Zombie formalism is not really a problem at SUPERMARKET, as the diversity of art initiatives that we present would be impossible to fit into a uniform style given the geographical but also conceptual range of invited galleries and artists. This type of homogeneous formalism is usually created as a market speculation (and seen in many other sectors besides just art) in order to increase  artwork sales, but as mentioned earlier, this is not the primary aim of 'our' galleries.

Oree Holban, Nulobaz Gallery (Israel) 'Trapped in a Venus Body', plasticine on wood and plexiglass, 35x43cm, 2017, photo: Rami Tsalka

s there a ‘ceiling’ in terms of the level of access to collectors and galleries for an art fair such as SUPERMARKET? 

You know, there is no ceiling unless you make one. One of the assets of SUPERMARKET is the focus on both the art professionals and the general public. We have many collectors who we invite to SUPERMARKET every year, and we are happy to say that there are also new faces showing up every year. The aforementioned public and professional programmes create an opportunity for the artists to meet with other galleries and create sustainable collaborations, which we keep track of.

What is the price limit that a collector who goes to SUPERMARKET is psychologically ready to spend?

Prices are usually lower than at commercial art fairs, but it is very individual. There is just not so much focus on the buying and selling. Nevertheless, it seems like a predictable risk of an art collector's profession that, if they fall for an art piece, they should be psychologically ready to spend money on it.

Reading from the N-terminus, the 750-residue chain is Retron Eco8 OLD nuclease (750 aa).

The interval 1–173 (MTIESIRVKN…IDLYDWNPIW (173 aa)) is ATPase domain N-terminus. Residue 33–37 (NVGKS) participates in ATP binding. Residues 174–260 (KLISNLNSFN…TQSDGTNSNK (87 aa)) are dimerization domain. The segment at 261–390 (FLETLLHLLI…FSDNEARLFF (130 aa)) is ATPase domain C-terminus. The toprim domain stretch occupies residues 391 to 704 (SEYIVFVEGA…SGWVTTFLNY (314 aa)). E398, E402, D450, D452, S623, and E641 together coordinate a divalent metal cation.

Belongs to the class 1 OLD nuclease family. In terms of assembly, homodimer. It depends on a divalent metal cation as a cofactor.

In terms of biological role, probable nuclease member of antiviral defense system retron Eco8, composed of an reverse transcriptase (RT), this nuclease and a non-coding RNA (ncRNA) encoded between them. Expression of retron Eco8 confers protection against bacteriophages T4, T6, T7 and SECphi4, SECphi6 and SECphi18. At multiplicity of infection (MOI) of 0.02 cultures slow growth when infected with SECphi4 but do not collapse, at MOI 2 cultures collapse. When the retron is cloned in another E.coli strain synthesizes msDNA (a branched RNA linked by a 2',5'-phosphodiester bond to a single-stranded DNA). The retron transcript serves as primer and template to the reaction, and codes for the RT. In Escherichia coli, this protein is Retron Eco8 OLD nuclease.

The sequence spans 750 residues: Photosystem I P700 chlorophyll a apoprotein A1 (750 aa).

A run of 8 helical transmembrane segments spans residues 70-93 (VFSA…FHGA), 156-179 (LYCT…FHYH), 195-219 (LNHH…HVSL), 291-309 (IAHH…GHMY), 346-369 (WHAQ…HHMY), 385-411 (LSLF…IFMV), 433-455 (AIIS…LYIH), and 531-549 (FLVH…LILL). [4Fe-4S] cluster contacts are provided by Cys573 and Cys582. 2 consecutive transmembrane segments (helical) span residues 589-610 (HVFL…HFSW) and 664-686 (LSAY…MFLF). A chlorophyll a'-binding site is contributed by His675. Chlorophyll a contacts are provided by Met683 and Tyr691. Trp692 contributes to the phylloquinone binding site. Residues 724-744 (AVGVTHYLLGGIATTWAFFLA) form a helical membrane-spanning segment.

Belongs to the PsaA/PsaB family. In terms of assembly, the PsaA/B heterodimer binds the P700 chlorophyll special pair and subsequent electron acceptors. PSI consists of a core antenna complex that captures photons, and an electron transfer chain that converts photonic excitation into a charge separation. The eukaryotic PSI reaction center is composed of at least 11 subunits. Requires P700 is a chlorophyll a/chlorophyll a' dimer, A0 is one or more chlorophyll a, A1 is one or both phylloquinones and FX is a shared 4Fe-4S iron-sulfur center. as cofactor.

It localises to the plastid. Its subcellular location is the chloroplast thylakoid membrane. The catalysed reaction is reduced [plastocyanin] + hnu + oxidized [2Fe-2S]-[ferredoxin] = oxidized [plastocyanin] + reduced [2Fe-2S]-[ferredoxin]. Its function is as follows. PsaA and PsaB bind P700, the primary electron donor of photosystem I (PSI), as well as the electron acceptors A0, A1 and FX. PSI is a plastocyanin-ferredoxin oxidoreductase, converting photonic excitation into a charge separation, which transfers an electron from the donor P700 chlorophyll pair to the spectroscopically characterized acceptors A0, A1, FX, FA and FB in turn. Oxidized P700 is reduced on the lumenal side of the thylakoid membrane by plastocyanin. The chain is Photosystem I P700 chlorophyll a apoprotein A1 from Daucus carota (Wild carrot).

Could you name some artists for whom SUPERMARKET was a crucial platform in the furthering of their careers? 

It is hard to tell if SUPERMARKET itself is the reason why many talented artists became successful; most of all it is due to their talent and hard work...and some luck! Since there are so many spinoff effects, sometimes we even have difficulties following all the encounters and collaborations – which is great, nevertheless! Some notable artists that have shown at SUPERMARKET are, for example, Radenko Milak (BA), Agnelika Fojtuch (PL), Zoro Fiegl (NL), R.E.P. (UA), Britta Marakatt-Labba (SE), Jakub Nepras (CZ) and many more.

Zierle&Carter, Istanbul Performance Art (Turkey) ’Under Cover’, Canada, documentation of performance, 2011, photo: Dayna Danger

What would you say to those who complain that there are too many art fairs in the world right now? And do you think there still is room for a new one?

Most of the art fairs are horrible... Not even the free champagne makes them worth attending. Haha, no, but seriously, the critique is understandable. A large number of art fairs are solely marketed events aimed at art collectors and their money, and the art can somewhat lag behind... That's not good. But art fairs that promote young artists, that do not seek only financial profit but actually have an ideal that they defend – there will always be room for ones like that, no matter how difficult it may be to establish them.

How do you see the future of SUPERMARKET in the next five/ten years?

We will still be going on if, perhaps, in a different venue or in a slightly altered format. Maybe even in a new city? Who knows?

What will be some of the highlights of SUPERMARKET 2018? 

This year we are very happy to have three Russian spaces participating: Elektrozavod from Moscow, Dom Gruzchika from Perm, and Gallery ch.9 from Murmansk. There is a strong focus on Central European initiatives: Czech Republic, Hungary, Poland, Slovakia and also Austria or Switzerland; we have the newly participating SAW Gallery from Ottawa, and a new collaboration between galleries in Cape Town and Johannesburg – Alma Martha and Kalashnikovv, respectively.